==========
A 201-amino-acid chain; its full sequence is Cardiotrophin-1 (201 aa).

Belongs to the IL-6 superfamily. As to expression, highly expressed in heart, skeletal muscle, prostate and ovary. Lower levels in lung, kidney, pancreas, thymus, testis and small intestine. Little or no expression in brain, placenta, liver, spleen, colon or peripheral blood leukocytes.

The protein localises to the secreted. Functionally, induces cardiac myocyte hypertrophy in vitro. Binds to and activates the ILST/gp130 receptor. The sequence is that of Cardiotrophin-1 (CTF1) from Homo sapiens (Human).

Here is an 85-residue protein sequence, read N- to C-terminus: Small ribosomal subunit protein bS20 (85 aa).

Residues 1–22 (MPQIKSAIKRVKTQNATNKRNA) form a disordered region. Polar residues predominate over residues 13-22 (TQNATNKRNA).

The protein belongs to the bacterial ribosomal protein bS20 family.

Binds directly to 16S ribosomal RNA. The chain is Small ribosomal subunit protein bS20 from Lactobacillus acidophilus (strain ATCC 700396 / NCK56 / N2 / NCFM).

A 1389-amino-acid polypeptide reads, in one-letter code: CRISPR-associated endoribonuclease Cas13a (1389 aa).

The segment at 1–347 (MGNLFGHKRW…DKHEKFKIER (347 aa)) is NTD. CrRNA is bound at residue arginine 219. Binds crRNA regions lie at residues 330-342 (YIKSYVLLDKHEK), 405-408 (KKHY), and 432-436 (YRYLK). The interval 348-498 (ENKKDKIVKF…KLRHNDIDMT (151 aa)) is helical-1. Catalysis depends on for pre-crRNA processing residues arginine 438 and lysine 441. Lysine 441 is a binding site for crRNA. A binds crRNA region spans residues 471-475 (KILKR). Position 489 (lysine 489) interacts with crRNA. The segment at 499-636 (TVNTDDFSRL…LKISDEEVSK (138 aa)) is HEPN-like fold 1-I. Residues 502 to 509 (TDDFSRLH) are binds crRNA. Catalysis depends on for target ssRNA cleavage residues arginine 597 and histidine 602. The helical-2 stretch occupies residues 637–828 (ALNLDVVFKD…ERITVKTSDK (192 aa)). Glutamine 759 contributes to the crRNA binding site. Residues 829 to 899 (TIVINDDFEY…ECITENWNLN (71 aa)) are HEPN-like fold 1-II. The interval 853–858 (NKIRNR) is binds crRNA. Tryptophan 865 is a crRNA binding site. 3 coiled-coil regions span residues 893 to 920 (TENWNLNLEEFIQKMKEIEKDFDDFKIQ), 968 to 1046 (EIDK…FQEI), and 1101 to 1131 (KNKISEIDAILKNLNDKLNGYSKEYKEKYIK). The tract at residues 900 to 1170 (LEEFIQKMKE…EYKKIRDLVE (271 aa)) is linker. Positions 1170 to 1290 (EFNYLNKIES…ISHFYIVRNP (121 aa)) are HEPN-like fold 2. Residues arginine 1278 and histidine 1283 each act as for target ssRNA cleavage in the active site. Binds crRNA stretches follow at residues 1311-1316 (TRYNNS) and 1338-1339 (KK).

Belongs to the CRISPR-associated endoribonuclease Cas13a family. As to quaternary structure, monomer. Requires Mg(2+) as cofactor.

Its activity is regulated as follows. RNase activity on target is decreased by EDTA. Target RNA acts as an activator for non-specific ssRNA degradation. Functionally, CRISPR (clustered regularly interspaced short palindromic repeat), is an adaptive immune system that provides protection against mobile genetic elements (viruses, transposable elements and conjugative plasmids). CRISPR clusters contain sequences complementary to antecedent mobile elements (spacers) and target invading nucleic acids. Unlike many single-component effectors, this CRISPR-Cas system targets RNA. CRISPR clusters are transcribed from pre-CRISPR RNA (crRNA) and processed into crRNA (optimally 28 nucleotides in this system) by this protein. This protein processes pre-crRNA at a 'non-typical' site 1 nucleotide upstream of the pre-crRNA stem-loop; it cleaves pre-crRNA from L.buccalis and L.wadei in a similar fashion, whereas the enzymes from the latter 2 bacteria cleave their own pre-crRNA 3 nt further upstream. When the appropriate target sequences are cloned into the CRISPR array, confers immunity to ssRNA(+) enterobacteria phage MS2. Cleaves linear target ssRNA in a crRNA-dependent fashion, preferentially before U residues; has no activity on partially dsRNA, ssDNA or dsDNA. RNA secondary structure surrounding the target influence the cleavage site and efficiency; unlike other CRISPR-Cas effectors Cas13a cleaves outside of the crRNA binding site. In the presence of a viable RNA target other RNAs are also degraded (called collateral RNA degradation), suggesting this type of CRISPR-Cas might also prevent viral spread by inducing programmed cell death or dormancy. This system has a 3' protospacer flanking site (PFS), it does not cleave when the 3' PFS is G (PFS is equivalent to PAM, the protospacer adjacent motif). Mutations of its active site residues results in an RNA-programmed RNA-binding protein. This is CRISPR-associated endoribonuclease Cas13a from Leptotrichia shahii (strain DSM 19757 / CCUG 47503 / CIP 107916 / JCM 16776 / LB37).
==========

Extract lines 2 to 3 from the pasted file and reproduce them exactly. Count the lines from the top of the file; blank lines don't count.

Belongs to the IL-6 superfamily. As to expression, highly expressed in heart, skeletal muscle, prostate and ovary. Lower levels in lung, kidney, pancreas, thymus, testis and small intestine. Little or no expression in brain, placenta, liver, spleen, colon or peripheral blood leukocytes.

The protein localises to the secreted. Functionally, induces cardiac myocyte hypertrophy in vitro. Binds to and activates the ILST/gp130 receptor. The sequence is that of Cardiotrophin-1 (CTF1) from Homo sapiens (Human).